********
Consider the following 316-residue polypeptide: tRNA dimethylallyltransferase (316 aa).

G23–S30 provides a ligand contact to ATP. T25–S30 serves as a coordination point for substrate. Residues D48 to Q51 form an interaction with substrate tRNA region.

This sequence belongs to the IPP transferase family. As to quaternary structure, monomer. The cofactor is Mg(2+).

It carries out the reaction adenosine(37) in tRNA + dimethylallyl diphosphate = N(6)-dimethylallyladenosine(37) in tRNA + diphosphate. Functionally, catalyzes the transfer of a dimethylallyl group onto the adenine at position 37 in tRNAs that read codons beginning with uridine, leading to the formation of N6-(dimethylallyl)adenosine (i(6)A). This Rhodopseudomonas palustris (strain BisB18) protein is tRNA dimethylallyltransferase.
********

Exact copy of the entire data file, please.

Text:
Consider the following 316-residue polypeptide: tRNA dimethylallyltransferase (316 aa).

G23–S30 provides a ligand contact to ATP. T25–S30 serves as a coordination point for substrate. Residues D48 to Q51 form an interaction with substrate tRNA region.

This sequence belongs to the IPP transferase family. As to quaternary structure, monomer. The cofactor is Mg(2+).

It carries out the reaction adenosine(37) in tRNA + dimethylallyl diphosphate = N(6)-dimethylallyladenosine(37) in tRNA + diphosphate. Functionally, catalyzes the transfer of a dimethylallyl group onto the adenine at position 37 in tRNAs that read codons beginning with uridine, leading to the formation of N6-(dimethylallyl)adenosine (i(6)A). This Rhodopseudomonas palustris (strain BisB18) protein is tRNA dimethylallyltransferase.